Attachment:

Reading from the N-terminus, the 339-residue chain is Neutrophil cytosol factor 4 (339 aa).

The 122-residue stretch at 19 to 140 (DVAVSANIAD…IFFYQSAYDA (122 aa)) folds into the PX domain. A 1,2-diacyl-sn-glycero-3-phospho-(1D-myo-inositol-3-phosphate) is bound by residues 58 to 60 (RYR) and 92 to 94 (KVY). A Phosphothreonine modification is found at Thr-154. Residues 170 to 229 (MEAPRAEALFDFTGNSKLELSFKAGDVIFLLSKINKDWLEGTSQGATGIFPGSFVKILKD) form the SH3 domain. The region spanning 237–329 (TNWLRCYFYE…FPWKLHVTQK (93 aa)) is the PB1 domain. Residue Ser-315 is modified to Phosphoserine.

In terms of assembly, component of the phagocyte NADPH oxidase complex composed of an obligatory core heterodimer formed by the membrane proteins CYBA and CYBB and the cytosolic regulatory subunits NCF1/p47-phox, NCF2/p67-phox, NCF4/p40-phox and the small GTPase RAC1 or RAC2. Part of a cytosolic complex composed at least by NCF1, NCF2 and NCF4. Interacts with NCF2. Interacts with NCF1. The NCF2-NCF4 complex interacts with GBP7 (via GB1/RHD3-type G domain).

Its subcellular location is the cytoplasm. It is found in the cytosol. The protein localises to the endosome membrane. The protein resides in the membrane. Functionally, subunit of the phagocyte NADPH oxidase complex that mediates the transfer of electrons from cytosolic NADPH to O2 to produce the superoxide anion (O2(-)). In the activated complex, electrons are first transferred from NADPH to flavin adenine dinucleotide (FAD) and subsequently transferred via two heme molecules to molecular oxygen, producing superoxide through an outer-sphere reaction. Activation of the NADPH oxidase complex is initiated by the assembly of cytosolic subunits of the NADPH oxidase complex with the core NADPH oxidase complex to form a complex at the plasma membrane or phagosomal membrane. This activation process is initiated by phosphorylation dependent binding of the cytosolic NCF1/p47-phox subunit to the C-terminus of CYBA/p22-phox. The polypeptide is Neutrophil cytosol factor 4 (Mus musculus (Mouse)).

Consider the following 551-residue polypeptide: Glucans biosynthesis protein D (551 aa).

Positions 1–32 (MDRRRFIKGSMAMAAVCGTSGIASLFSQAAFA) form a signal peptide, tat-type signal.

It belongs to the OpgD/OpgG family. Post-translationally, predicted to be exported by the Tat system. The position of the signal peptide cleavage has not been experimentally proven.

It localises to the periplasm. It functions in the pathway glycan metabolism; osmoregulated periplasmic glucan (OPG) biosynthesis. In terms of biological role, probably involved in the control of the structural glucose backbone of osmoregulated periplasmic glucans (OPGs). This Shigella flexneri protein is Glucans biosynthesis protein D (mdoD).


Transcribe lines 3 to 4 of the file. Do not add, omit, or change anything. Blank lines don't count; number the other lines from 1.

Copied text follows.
In terms of assembly, component of the phagocyte NADPH oxidase complex composed of an obligatory core heterodimer formed by the membrane proteins CYBA and CYBB and the cytosolic regulatory subunits NCF1/p47-phox, NCF2/p67-phox, NCF4/p40-phox and the small GTPase RAC1 or RAC2. Part of a cytosolic complex composed at least by NCF1, NCF2 and NCF4. Interacts with NCF2. Interacts with NCF1. The NCF2-NCF4 complex interacts with GBP7 (via GB1/RHD3-type G domain).

Its subcellular location is the cytoplasm. It is found in the cytosol. The protein localises to the endosome membrane. The protein resides in the membrane. Functionally, subunit of the phagocyte NADPH oxidase complex that mediates the transfer of electrons from cytosolic NADPH to O2 to produce the superoxide anion (O2(-)). In the activated complex, electrons are first transferred from NADPH to flavin adenine dinucleotide (FAD) and subsequently transferred via two heme molecules to molecular oxygen, producing superoxide through an outer-sphere reaction. Activation of the NADPH oxidase complex is initiated by the assembly of cytosolic subunits of the NADPH oxidase complex with the core NADPH oxidase complex to form a complex at the plasma membrane or phagosomal membrane. This activation process is initiated by phosphorylation dependent binding of the cytosolic NCF1/p47-phox subunit to the C-terminus of CYBA/p22-phox. The polypeptide is Neutrophil cytosol factor 4 (Mus musculus (Mouse)).